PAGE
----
Manila 'may change its stance on sea dispute'
Updated: 2016-05-10 08:21
By Mo Jingxi in Beijing and Chen Weihua in Washington(China Daily USA)
The next government in the Philippines might change its policy and exercise more restraint over the South China Sea, according to Chinese observers.
The observers, who said Manila's current policy had hurt both its own interests and regional security, were commenting as the Philippines presidential election took place on Monday.
The final result is expected on May 25, and the new president will serve a six-year term.
But the observers also warned that meddling by the United States in relations between China and the Philippines will cast a shadow over the newly elected administration's decision-making.
Unlike outgoing Philippine President Benigno Aquino, who adopted a confrontational policy toward China, all three front-runners in the poll have said they are willing to seek diplomatic solutions to solving the country's maritime dispute with Beijing.
Foreign Ministry spokesman Hong Lei said last week that China hopes the new Philippine government can "properly handle the South China Sea dispute" and "improve China-Philippine relations with practical action".
He was commenting after Philippine presidential candidate Rodrigo Duterte said he would, if elected, hold bilateral talks with China to resolve the dispute if current multilateral discussions don't bear fruit within two years.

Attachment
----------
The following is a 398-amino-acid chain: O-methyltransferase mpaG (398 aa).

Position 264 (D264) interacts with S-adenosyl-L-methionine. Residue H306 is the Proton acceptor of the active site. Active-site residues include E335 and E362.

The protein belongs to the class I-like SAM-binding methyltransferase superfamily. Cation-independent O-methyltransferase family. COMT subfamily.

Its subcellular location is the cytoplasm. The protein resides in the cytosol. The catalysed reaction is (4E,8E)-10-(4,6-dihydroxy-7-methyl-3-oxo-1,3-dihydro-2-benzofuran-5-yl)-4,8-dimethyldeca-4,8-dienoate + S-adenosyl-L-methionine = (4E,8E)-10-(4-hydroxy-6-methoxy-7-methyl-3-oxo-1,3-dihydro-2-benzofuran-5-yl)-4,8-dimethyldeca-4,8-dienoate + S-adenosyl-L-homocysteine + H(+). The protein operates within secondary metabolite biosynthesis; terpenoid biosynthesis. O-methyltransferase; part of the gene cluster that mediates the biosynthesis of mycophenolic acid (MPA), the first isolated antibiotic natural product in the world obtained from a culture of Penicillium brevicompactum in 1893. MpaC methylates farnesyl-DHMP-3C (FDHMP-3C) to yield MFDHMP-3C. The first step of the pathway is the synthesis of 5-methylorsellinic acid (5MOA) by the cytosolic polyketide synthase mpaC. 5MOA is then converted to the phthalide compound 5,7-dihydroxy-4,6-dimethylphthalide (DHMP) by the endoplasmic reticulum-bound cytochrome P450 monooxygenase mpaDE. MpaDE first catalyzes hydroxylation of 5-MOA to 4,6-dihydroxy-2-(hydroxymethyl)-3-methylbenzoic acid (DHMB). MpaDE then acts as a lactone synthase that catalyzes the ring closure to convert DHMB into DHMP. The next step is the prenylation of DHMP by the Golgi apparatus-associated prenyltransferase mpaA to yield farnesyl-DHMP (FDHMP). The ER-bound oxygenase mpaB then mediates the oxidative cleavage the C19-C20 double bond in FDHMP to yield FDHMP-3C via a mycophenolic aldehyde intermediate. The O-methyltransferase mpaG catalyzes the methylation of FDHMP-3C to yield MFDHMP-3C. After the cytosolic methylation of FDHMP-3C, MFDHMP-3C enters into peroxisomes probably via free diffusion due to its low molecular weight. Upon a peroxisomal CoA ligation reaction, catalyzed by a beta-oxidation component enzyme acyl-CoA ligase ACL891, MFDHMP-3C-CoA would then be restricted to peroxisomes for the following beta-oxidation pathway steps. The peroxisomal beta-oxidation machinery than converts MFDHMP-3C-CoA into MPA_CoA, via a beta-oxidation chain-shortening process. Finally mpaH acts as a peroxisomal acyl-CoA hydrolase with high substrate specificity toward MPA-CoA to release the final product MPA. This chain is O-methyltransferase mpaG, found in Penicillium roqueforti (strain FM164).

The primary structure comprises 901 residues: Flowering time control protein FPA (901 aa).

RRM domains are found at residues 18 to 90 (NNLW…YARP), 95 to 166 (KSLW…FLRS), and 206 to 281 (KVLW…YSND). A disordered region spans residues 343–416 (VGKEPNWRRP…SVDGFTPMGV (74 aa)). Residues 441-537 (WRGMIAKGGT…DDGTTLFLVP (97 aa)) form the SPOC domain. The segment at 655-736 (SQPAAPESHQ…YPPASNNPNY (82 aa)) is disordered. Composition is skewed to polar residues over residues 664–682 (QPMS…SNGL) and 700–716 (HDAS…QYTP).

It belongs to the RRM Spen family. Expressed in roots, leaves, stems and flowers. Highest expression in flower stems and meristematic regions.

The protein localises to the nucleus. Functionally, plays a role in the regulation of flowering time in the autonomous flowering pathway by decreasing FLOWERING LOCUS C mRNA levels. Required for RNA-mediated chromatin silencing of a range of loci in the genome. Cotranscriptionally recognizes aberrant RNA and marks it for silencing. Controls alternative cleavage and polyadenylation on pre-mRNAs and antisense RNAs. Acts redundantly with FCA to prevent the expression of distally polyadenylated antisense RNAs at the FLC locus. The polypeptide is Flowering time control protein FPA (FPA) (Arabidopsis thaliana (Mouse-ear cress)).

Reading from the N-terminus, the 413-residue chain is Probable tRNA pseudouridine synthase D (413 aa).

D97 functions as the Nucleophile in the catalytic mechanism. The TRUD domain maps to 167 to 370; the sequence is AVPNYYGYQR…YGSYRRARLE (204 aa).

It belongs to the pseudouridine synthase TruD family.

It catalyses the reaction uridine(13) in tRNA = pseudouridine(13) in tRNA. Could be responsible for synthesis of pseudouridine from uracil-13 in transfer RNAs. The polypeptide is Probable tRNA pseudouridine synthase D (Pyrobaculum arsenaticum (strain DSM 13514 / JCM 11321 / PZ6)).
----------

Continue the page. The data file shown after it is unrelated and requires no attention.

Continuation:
Xu Liping, a senior researcher of Southeast Asian studies at the Chinese Academy of Social Sciences, said, "The Philippine government will adjust its policy on the South China Sea issue no matter which candidate is elected, because the policy of the Aquino administration runs counter to the country's interests and threatens regional security."
Xu said Manila could benefit by returning to the negotiating table to solve the maritime dispute.
For example, it could undertake joint sea explorations with China or join the Beijing-led Belt and Road Initiative.
Jia Duqiang, who also researches Southeast Asian studies at the academy, said, "If changes do happen, it is possible that the new president will exercise restraint."
Chen Qinghong, a researcher of South China Sea issues at the China Institutes of Contemporary International Relations, said "stirring up" of tensions by the United States in relations between China and the Philippines will limit the new administration's room to maneuver on the South China Sea issue.
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